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Protecting catchments

Discover how we're protecting our catchments, and how you can play your part.

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Pacific Beaches Catchment

Flat Rock Creek

Flat Rock Creek catchment is located on the coastline within the southern section of the city of the Gold Coast. It is the smallest of the 10 major catchments within the city, covering approximately 135 hectares.

The catchment is considered to be the geographical area beginning on the eastern ridgelines of Currumbin and Tugun Heights, extending in a north-east direction to Currumbin Beach.

Land use in the area is primarily urban residential and the catchment has been highly modified. The creek consists of channelised urban stormwater drains in the upper section and a series of three constructed water bodies at Littleford Family Park, Currumbin Wildlife Sanctuary and Alex Griffiths Park.

The urban setting and high volumes of urban stormwater discharge to the creek results in considerable challenges for catchment management efforts, particularly regarding aquatic weed (Salvinia) control and water quality.

Coolangatta Creek

Coolangatta Creek catchment is the southern-most catchment wholly contained within the boundary of the city of the Gold Coast, bordering Currumbin Creek catchment to the north and Cobaki Broadwater/Tweed River estuary catchment to the south in New South Wales.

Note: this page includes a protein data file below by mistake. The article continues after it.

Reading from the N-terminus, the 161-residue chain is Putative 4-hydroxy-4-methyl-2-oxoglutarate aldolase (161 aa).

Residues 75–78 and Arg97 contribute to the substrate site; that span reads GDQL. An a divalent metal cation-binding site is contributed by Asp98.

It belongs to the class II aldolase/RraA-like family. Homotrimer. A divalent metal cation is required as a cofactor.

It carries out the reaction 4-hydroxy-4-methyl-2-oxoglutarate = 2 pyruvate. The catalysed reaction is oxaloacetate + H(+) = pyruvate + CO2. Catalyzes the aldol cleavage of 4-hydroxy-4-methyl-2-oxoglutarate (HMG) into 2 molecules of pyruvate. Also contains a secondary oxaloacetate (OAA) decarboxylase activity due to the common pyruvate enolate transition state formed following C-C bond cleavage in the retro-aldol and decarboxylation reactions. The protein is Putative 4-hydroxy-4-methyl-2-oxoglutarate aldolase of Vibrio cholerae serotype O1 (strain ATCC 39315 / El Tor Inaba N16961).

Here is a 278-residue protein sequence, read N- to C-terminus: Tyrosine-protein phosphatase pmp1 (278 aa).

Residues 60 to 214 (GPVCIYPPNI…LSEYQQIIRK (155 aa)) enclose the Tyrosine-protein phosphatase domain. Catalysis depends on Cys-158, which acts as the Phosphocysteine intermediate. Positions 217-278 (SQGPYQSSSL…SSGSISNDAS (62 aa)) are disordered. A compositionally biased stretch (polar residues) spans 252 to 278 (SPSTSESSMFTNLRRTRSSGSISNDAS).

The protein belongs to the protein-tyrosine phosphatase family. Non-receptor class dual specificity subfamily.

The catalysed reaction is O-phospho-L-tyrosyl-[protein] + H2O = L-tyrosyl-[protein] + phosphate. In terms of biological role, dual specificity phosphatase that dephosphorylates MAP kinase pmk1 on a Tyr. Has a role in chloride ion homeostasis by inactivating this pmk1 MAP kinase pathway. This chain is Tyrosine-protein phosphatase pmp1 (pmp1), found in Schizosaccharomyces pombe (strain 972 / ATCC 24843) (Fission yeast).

The creek is approximately eight kilometres in length, flowing from its headwaters at Tugun Hill and Hidden Valley, along the floodplain, and discharging at Kirra Beach.

The catchment is relatively small (approximately 400 hectares in size) but encompasses interstate areas, including Federal airport land and receiving waters within the Cobaki Broadwater, New South Wales.

The catchment is now highly urbanised and includes the suburbs of Tugun Heights, Tugun, Bilinga, the majority of Coolangatta and Kirra. Current land use is mostly urban residential with many public park areas, most of which are sports and recreation parks.

Remnant native vegetation is highly fragmented due to urban development and infrastructure, in particular, the Gold Coast Airport and major arterial roads such as the Tugun Bypass.

The few areas where contiguous remnant vegetation occurs are at the northern end of the catchment (around Tugun Hill), west of the Tugun Bypass (Hidden Valley) and immediately south of Gold Coast Airport. Despite the level of disturbance to the natural environment, ecological survey results have indicated several significant flora and fauna species occur in the area, along with vegetation communities of high conservation value.

These relict vegetation areas have value for the flora and fauna of the region and as such require protection and enhancement wherever possible.

Aquatic habitat throughout the lower, mid, and upper-catchment is generally characterised by low diversity and is in a degraded condition. Hidden Valley is characterised by a more natural channel morphology compared to most of the creek. The highest aquatic flora diversity occurs in the section of creek adjacent to Southern Cross University.

Further information

View a map of the Pacific Beaches catchment area on the Southern Gold Coast Catchment Story, a map journal developed by the Queensland Wetlands Program in the Department of Environment and Science, in partnership with local councils, Healthy Land and Water and Gold Coast Waterways.

To find out more about how you can become involved in caring for your catchment, visit the Gold Coast Catchment Association Inc. website.

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